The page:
SAN ANTONIO – The two men vying to be the next governor of Texas, and widely expected to face each other in the general election in November, made appearances on the same day and within minutes of each other Thursday in San Antonio.
Gov. Greg Abbott collected endorsements from a table full of representatives of a range of industries during an event at Sunbelt Material Handling on the city’s East Side.
“Texas is now the number one state in America for jobs created by black business owners and Hispanic woman business owners,” Abbott said.
After touting business growth in Texas, Abbott was asked whether business growth across the state was impacted by the failures of the state’s power grid during the winter storm in February 2021.
In the year since, Texas set a record for the number of businesses that moved their headquarters to the state, according to Abbott.
“They invest a lot of money into studying the power grid, and all their studies proved exactly what we were able to prove this past week. That the power grid is more resilient, more stable and stronger than its ever been,” he said.
In a rally a Sunset Station, east of downtown, former U.S. Rep. Beto O’Rourke began speaking to a crowd moments after Abbott wrapped up his remarks miles away.
“This governor is not making this state better for business,” O’Rourke said.
O’Rourke slammed Abbott for not doing enough to require winterization of the state’s power sources.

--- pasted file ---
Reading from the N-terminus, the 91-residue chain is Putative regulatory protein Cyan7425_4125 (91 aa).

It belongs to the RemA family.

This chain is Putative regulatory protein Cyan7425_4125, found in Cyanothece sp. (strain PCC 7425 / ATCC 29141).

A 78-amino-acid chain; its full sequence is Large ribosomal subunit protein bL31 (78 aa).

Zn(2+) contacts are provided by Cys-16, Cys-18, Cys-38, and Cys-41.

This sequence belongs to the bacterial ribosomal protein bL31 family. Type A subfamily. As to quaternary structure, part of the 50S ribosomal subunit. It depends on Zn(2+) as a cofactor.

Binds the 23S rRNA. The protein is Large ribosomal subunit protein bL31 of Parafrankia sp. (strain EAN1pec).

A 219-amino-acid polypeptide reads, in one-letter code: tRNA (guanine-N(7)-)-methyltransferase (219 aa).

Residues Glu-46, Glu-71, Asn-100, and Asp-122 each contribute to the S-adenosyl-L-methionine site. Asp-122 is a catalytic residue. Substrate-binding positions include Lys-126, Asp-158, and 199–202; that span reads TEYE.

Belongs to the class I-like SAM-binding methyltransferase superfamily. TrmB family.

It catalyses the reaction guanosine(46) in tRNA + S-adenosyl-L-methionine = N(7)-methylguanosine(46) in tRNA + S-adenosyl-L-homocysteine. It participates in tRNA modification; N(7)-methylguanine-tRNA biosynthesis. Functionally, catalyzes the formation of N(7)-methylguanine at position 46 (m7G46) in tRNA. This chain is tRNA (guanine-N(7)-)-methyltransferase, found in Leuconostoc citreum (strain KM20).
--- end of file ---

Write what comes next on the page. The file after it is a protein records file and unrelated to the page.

“You’re own utility right here, CPS Energy, has already had to jack the rates on every utility payer in this city,” he said. “You are literally paying the Abbott tax.”
Abbott touted 14 laws he signed in the aftermath of that unforgettable winter blast.
“During Winter Storm Uri, there were less than 100 natural gas facilities designated as critical infrastructure. Now there are more than 2,900,” Abbott said. “What Beto has said is that he has policies that are extremely hostile to the oil and gas sector as we know it today.”
O’Rourke said, if elected governor, he would connect Texas to the national grid. His rally also went beyond power failures to other policies with plenty of sparks.
“If you are driving out women because you don’t trust them to make their own decisions about their own bodies and you’ve placed a $10,000 bounty on the back of anyone who seeks to help anybody else make their own reproductive healthcare decisions, that’s not good for business,” he said.
Abbott and O’Rourke must win their March primary contests before moving on to the general election.
Early voting for the March primary starts Monday, Feb. 14.